The Avalanche won the NHL’s Stanley Cup last season and the team’s championship ring contain 669 diamonds.
If players wear those rings publicly, they best wear brass knuckles on the other hand to ward off thieves.
—FOOTBALL FOLLIES: Caught some of the Marshall-Louisiana Ragin’ Cajuns game between innings of the baseball games.
The final was Louisiana 23, Marshall 13 and. . .wait second. Didn’t Marshall beat Notre Dame in South Bend? Sure did, 26-21. Then the Thundering Herd loses to the 2-3 Ragin’ Cajuns at home? Sure did.
Before beating Marshall, Louisiana had lost to University of Louisiana-Monroe, 21-17 and to South Alabama 20-17, neither of which you’ll find in the Top 100.
—QUOTE: From tennis legend Martina Navratilova: “Whoever said, ‘It’s not who won or lost that counts, but how you played the game,’ probably lost.” (Grantland Rice wrote that and he wasn’t covering a Marshall game.)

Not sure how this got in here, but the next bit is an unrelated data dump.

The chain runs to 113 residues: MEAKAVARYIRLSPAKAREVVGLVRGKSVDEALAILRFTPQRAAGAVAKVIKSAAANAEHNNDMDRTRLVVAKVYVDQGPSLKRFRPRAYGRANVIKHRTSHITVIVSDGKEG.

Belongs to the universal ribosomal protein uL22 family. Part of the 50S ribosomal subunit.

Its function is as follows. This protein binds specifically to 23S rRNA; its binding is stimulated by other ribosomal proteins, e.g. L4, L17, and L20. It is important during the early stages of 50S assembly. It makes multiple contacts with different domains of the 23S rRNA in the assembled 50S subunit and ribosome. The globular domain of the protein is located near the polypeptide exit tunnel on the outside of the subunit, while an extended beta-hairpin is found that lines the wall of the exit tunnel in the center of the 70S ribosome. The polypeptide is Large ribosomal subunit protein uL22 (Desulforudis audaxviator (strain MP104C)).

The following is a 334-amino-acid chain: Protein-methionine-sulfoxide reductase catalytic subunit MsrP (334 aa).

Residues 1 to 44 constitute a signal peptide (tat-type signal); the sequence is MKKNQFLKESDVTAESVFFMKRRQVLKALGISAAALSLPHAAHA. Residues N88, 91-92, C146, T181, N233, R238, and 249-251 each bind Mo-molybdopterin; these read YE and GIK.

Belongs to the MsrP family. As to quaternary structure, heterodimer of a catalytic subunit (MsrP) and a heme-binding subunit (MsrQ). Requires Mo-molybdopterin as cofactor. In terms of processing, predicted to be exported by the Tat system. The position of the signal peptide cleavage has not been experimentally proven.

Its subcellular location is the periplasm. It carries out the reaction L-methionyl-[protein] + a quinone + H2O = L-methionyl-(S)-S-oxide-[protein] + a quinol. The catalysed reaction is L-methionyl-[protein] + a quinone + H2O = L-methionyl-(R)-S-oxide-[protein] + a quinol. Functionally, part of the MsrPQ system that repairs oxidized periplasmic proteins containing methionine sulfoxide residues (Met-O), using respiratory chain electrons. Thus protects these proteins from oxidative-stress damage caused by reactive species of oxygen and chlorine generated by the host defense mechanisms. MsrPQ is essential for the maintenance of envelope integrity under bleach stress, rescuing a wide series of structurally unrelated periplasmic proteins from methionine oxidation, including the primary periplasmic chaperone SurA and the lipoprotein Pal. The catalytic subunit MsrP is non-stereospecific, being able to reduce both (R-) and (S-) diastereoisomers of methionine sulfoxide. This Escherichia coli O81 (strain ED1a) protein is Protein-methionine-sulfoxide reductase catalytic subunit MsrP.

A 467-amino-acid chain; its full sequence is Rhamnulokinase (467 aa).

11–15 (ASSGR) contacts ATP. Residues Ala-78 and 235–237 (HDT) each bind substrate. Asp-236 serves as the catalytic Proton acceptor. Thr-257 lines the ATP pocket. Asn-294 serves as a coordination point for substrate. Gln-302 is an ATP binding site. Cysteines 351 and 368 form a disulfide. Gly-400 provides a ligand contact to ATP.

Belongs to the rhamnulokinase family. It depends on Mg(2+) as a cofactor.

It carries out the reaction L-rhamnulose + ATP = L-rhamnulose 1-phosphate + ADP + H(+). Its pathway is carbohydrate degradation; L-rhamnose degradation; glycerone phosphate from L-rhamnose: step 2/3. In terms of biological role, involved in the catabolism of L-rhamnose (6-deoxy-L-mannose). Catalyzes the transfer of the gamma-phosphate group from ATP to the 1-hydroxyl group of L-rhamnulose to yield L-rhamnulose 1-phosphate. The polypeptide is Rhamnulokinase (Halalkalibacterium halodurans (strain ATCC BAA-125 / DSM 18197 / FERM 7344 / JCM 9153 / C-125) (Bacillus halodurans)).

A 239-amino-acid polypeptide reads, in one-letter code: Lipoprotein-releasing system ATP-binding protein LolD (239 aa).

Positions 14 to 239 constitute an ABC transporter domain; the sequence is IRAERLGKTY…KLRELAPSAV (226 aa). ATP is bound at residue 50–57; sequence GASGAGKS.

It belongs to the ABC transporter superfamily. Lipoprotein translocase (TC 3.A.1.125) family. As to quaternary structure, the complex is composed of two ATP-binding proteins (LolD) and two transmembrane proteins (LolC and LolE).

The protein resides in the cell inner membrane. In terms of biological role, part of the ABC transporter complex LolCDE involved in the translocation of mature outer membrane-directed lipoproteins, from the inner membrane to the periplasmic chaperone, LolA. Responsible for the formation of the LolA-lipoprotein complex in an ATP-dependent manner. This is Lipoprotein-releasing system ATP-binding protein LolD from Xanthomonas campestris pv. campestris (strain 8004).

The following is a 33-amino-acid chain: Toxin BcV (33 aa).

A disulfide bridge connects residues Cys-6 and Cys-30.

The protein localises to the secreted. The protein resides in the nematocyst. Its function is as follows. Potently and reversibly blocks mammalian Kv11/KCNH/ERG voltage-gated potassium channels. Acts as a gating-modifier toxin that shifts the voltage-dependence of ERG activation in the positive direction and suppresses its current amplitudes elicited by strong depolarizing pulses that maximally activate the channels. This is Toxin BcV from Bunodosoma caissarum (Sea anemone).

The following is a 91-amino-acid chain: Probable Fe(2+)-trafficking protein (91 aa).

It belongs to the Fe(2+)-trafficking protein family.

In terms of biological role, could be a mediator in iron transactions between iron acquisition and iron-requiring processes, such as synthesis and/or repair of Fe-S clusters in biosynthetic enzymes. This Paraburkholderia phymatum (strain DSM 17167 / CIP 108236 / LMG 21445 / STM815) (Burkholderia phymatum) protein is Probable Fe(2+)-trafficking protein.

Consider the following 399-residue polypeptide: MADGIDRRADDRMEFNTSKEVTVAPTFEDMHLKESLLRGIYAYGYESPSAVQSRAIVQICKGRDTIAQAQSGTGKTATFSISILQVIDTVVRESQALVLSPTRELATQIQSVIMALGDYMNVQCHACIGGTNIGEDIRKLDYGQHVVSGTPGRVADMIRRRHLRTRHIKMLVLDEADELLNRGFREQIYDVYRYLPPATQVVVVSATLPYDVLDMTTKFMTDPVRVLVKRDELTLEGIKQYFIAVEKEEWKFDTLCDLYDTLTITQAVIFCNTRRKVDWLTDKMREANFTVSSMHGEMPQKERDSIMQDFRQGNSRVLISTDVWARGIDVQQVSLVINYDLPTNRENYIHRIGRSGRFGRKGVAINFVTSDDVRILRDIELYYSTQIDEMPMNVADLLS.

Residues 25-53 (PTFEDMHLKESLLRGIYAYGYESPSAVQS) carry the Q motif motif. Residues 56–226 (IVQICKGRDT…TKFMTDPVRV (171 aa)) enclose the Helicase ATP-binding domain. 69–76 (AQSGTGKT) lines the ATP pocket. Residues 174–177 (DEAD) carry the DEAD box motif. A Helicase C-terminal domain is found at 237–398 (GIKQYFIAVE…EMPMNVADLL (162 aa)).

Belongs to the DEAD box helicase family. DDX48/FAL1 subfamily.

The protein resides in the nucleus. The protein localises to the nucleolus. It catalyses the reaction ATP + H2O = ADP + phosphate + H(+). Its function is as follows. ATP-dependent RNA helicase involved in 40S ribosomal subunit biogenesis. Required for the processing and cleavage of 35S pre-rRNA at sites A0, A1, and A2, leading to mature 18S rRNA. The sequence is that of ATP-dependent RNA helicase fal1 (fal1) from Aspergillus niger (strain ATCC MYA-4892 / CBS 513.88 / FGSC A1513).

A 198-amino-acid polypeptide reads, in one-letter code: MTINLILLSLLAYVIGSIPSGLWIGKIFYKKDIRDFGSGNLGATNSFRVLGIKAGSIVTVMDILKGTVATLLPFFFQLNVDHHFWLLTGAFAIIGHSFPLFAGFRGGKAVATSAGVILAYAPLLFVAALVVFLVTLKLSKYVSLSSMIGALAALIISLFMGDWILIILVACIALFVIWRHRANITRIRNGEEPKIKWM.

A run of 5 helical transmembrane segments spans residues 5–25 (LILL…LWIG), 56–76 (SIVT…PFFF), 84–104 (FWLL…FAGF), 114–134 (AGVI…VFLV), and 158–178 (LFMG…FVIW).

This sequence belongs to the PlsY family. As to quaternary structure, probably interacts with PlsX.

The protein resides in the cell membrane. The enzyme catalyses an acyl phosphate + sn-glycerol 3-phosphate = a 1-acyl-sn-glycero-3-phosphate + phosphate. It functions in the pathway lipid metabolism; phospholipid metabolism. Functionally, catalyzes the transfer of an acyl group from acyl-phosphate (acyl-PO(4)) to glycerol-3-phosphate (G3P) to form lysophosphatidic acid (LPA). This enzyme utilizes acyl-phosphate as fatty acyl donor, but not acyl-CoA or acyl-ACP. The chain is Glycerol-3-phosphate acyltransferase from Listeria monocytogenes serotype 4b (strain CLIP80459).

—MIC ME UP: Wish my daddy had taught me to talk better and had stuck a microphone in my hand instead of a baseball bat.
Why? Well, all the money in sports journalism is behind a microphone, not behind a laptop.
For instance: Jim Rome, a talk show host makes $30 million a year, about the same as most No. 1 major league pitchers. Stephen A. Smith, ‘The Mouth That Roars,’ makes $10 million.
The mere pikers are Bob Costas ($7 million), Mike Greenberg ($6.5 million), Al Michaels ($6 million), Joe Buck ($6 million), Skip Bayless ($6 million), Colin Cowherd ($6 million), Michael Wilbon ($6 million), Tony Kornheiser ($6 million), Mike Golic ($5 million).
The top paid female sports journalist is Michelle Beadle at $5 million. Geez, even Terry Bradshaw makes $2 million.
—QUOTE: From actress Cameron Diaz: “I have to remind my dad, ‘Journalists – no matter how many cigars they smoke with you – are not your friends. So don’t talk to them.” (I smoked hundreds of cigars with Trader Jack McKeon and he is still my friend. . .I think.)